In those first days as Jesus taught the people of Galilee and Judea, He rarely fully explained the parables to the masses. They undoubtedly walked away scratching their heads. As in the parable of the sower, some would have heard Jesus’ words and nothing would make sense, and some would have heard Him and thought they understood for a while until their worldly lives came into conflict with His teachings, and some–a precious few–would have treasured His words until such time as they took root in their hearts and bore fruit in repentance and faith.
But why speak in parables at all? Because the kingdom of God is for those to whom God has chosen to reveal it.
25 At that time Jesus answered and said, “I thank You, Father, Lord of heaven and earth, that You have hidden these things from the wise and prudent and have revealed them to babes.
26 “Even so, Father, for so it seemed good in Your sight.”
25 “These things I have spoken to you while being present with you.
26 “But the Helper, the Holy Spirit, whom the Father will send in My name, He will teach you all things, and bring to your remembrance all things that I said to you.”
And so, for those whose hearts are open to the Holy Spirit, the parables will make sense–perhaps not right away, but more so as time goes on and their faith grows. Look at how Jesus phrased it:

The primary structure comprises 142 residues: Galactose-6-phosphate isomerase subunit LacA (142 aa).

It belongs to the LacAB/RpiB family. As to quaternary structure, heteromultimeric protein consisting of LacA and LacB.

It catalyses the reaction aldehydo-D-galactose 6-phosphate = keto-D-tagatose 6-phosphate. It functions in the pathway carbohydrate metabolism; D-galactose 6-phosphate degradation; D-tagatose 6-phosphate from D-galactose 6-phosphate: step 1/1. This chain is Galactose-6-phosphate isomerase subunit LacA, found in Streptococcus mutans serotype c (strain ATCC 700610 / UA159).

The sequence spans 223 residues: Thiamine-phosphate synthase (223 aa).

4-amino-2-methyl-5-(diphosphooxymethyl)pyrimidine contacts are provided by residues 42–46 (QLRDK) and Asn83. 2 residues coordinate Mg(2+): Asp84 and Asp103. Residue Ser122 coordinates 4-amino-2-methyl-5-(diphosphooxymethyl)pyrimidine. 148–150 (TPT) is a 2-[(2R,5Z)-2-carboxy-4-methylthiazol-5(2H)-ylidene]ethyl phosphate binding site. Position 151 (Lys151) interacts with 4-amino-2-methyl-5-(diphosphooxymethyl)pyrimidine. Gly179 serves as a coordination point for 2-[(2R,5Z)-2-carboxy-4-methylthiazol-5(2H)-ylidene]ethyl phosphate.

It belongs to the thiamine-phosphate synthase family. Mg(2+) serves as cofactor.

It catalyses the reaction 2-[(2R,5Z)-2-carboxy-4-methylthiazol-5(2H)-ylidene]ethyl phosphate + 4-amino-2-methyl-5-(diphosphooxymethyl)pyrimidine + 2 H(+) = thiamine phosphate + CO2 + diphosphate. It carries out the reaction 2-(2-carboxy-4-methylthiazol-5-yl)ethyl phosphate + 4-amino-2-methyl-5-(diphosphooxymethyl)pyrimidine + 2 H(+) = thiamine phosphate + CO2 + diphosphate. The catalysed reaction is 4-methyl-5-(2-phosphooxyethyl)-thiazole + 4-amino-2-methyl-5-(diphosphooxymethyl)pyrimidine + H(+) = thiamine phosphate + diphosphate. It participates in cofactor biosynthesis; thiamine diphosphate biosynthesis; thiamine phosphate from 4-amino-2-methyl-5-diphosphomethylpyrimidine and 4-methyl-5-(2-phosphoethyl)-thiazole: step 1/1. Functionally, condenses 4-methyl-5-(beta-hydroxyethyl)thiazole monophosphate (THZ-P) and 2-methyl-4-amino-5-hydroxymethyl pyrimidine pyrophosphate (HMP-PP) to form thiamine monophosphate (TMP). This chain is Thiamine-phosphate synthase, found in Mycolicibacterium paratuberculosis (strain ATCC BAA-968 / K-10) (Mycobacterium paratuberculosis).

“For whoever has, to him more will be given, and he will have abundance; but whoever does not have, even what he has will be taken away from him.”
Whoever has faith, more faith will be given. Whoever has hope, to them more hope will be given. Whoever has love, to them more love will be given.
But for those who do not repent and have faith in the only Son of God, all that they have will be taken away in the fires of perdition. The seed will fall on hard ground in those without faith, and those who are not fruitful will be considered among the tares that must be burnt up. In those without faith, the kingdom of God will not blossom and grow from a tiny seed into a shelter for God’s creatures. In those without faith, the kingdom of God will have no value, will never be seen as worth more than all they have.